For a divorcing couple in New Hampshire, retirement accounts and annuities can be some of the hardest aspects of the property division process. These accounts have complex tax treatments that make it hard to work out how to manage dividing them.
Most 401(k) and IRA accounts are useful for workers because they allow for accumulation of savings with reduced taxes, making it easier to save enough money for retirement. However, in divorce, all property has to be divided between the two parties. It usually takes a special court order to manage the division of retirement accounts, and the rules for how to handle these accounts in divorce are complex and vary from plan to plan.
For example, one of the simple approaches is to liquidate the account and split the cash. But the timing of how long this takes and the large tax hit make this challenging. It is easier for the divorcing spouses to decide that one person gets the account and the other gets something else of similar value. However, this is still complex because there are different tax implications, and the question of the future growth of the account has to be included in the valuation of the other asset. Other options, like rolling a 401(k) over into an IRA, are limited, and only a few people can use them.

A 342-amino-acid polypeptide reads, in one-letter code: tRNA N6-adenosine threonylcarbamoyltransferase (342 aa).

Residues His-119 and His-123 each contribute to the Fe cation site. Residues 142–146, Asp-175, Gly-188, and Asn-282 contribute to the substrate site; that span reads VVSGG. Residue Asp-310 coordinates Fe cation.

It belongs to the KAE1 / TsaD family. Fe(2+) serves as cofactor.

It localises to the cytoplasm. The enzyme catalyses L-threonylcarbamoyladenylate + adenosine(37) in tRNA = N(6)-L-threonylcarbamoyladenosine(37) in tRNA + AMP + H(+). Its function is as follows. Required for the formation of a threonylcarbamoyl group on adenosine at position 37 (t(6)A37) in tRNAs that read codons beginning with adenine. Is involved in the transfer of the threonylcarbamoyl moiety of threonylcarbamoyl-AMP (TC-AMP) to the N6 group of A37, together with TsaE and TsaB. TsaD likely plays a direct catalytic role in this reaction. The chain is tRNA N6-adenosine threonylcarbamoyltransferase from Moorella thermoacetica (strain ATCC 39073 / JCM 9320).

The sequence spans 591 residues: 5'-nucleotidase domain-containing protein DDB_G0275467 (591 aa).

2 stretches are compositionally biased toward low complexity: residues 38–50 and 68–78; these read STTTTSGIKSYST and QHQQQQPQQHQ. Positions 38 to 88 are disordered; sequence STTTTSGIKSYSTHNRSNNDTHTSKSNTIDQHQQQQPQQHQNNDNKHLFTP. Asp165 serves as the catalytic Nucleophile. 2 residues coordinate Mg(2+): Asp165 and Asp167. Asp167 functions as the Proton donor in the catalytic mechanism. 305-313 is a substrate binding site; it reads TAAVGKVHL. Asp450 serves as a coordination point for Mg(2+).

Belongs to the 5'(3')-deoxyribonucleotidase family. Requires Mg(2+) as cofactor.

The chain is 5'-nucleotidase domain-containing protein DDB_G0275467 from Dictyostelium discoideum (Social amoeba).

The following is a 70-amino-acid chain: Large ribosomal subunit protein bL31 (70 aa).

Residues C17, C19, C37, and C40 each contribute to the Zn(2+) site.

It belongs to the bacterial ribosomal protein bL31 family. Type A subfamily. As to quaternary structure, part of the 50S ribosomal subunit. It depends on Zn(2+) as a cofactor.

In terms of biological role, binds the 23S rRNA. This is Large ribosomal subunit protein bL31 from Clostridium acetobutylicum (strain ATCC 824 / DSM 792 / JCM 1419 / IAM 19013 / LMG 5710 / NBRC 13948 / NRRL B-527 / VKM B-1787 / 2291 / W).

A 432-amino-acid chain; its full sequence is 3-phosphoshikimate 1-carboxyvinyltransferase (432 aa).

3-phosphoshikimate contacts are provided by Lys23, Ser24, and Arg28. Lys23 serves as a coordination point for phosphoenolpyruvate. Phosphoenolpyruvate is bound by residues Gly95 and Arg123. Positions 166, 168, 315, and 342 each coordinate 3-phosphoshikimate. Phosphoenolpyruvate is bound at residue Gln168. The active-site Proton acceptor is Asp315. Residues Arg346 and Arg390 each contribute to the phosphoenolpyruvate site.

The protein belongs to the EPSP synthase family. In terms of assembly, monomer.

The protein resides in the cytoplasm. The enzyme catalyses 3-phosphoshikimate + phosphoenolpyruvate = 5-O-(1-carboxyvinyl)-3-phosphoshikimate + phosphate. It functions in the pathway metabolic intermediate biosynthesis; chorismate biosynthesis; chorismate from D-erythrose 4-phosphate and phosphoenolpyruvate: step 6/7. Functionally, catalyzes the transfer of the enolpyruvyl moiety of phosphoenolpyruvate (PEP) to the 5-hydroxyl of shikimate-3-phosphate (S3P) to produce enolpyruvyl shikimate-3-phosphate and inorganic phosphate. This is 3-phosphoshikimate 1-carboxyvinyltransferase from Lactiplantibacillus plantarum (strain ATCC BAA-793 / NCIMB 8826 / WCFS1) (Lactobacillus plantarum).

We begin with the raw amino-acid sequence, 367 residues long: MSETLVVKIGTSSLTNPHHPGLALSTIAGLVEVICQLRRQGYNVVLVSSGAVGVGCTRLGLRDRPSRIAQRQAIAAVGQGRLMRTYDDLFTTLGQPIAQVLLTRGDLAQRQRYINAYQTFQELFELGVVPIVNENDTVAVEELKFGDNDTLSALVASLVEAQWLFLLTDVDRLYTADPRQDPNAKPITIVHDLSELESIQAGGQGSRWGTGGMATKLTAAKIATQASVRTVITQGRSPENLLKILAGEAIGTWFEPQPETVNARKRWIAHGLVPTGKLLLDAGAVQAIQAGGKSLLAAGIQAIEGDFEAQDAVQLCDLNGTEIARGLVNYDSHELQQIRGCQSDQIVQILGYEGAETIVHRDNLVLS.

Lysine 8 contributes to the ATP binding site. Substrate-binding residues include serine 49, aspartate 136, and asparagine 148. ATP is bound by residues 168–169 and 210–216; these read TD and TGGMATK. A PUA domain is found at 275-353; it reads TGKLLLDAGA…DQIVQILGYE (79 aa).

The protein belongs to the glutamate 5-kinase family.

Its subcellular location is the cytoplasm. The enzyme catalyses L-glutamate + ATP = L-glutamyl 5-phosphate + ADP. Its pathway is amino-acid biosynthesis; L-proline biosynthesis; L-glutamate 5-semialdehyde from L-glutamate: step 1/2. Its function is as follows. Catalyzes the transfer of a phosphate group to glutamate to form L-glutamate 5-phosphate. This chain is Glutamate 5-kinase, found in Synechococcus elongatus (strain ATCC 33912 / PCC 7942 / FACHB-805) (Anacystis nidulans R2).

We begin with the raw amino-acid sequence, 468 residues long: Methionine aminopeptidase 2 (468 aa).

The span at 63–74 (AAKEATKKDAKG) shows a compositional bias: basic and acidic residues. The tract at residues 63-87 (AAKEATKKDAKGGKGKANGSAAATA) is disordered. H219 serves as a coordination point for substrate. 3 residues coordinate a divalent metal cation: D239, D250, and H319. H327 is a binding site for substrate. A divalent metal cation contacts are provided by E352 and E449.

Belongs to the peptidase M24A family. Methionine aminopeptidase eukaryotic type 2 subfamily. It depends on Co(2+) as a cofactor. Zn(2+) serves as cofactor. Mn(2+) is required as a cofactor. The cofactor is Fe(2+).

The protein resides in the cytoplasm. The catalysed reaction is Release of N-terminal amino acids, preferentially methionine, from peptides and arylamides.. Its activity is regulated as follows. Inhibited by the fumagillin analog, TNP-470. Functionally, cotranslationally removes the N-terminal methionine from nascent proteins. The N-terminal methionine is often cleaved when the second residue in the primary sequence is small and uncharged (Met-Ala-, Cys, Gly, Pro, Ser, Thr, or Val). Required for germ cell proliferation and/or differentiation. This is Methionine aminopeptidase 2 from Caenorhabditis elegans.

There is no easy way to manage retirement accounts with special tax treatments. They have the challenges of growth, taxation and plan rules no matter what approach the couple takes, so it comes down to the best way to minimize the damage, which may be different for every case.